15 Odd Colonial American Foods You Wouldn’t Touch

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Beaver Tail: During the fur trade boom in the 17th and 18th centuries in colonial America, beaver meat became very popular meat to eat, tail included. It was described as tasting “gamey.”

Oyster Ice Cream: Ice cream became a popular dessert by the end of the 18th century. However, it was challenging to prepare and keep without modern freezers, though many notable early Americans did. Thomas Jefferson and the Washingtons were among them and famously loved it. Some liked to experiment with different flavors, and a perfect example was oysters, which Dolley Madison supposedly favored. She churned up the “small, sweet” ones from the Potomac River into a unique dessert.

Chocolate Mixed with Ambergris: One of the most desired dishes was ambergris, or in other words: whale vomit! It was an expensive and elite additive people in the 18th century put in their dishes. In the 17th century, chocolate spread to North America and cooks experimented with it, finding the combination with ambergris to be pleasant.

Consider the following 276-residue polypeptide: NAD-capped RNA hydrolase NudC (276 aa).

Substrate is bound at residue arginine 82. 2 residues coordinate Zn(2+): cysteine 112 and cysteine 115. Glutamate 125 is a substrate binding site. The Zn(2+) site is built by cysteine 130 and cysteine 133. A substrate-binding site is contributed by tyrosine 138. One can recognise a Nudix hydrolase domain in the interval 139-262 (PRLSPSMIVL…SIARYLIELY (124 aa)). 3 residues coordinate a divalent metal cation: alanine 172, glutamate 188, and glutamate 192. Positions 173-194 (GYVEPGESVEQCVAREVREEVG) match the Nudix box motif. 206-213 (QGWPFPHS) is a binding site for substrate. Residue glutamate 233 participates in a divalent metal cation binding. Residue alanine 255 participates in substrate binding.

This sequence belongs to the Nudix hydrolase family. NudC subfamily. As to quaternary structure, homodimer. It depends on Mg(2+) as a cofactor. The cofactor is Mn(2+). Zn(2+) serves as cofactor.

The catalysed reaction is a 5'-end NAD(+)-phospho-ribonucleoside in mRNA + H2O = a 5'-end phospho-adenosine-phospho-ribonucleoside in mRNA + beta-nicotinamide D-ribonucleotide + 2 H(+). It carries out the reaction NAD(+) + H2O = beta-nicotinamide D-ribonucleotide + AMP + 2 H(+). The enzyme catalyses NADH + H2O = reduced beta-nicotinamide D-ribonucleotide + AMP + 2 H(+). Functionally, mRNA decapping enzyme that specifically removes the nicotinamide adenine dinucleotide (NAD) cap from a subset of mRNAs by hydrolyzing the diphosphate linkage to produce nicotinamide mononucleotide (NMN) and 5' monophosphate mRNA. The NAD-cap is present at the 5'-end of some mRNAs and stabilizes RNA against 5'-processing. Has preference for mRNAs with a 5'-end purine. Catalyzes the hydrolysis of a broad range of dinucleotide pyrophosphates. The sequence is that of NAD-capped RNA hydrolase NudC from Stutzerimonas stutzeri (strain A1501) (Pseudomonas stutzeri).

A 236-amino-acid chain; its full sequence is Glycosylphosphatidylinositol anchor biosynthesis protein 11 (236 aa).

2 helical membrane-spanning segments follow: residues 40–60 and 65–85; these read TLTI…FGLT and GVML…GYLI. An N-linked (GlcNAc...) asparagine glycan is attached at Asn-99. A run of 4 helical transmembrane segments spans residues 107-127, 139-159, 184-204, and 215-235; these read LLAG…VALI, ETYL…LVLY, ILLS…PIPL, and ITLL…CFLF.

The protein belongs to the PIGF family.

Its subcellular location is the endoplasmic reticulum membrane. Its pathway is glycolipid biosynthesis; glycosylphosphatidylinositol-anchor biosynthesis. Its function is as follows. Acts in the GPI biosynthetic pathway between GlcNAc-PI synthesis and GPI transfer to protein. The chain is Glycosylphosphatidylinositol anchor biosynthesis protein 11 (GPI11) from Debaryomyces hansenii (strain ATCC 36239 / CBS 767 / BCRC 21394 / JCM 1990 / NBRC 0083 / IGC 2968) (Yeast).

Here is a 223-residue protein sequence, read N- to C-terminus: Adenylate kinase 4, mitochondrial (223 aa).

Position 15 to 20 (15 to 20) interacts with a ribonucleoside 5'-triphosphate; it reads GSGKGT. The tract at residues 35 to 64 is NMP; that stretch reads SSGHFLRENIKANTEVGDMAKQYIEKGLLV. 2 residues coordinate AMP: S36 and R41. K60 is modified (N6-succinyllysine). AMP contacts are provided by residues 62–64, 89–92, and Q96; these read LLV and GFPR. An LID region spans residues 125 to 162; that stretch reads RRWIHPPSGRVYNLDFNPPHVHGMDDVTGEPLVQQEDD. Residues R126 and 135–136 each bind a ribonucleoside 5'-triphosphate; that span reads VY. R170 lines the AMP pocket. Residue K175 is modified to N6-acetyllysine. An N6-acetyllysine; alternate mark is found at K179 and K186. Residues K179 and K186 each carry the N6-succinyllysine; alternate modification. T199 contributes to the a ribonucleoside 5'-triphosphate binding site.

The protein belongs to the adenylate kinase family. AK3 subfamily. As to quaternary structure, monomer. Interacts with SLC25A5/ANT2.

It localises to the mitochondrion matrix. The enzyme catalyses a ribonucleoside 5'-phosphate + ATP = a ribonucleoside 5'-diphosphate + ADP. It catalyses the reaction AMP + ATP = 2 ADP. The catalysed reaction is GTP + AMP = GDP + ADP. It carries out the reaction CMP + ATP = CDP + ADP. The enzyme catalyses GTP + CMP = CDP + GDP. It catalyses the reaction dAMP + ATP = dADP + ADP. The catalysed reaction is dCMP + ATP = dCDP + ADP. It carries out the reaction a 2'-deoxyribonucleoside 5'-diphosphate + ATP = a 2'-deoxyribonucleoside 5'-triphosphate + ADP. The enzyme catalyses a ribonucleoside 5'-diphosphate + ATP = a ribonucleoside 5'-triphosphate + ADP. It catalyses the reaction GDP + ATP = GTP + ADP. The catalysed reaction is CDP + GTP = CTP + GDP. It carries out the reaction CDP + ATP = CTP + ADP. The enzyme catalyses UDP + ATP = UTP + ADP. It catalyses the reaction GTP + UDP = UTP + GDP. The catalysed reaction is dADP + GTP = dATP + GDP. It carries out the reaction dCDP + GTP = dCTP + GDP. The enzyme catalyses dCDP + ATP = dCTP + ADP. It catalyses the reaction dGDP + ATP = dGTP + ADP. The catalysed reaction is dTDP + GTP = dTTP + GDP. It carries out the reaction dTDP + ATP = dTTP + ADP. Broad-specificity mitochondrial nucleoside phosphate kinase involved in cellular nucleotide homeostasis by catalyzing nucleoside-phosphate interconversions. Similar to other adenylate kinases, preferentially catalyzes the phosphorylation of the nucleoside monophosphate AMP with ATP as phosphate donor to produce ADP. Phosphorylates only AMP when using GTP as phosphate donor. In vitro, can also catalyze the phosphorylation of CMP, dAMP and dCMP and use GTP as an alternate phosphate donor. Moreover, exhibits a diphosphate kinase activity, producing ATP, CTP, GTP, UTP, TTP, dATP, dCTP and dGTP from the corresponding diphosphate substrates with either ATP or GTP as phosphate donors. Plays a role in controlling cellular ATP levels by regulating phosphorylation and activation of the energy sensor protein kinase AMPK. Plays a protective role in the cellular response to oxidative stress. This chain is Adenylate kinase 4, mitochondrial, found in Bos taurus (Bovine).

Pork Scraps: They were a colonial American dish that consisted of scraps of pork cooked with cornmeal. As you can imagine, the chunks were typically parts of the pig that would be wasted, including feet, organs, and tails. Fun Fact: Amish communities still cook this dish, but it’s now called “Scrapple.

Clabber: This was actually less disgusting than it sounds. It was simply a form of yogurt made from curdled milk in an era before refrigeration, so it was also pretty strong and sour. To flavor it, people would typically add toppings like nutmeg, cinnamon, or pepper.

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1 thought on “15 Odd Colonial American Foods You Wouldn’t Touch”

  1. The squirrels were hunted and shot with small caliber flintlock rifles (32 cal or smaller ) ie squirrel guns or muskets loaded with shot. Squirrels were competitors with pigs for the nuts and seeds in the forests. Hunting them today is still very popular!

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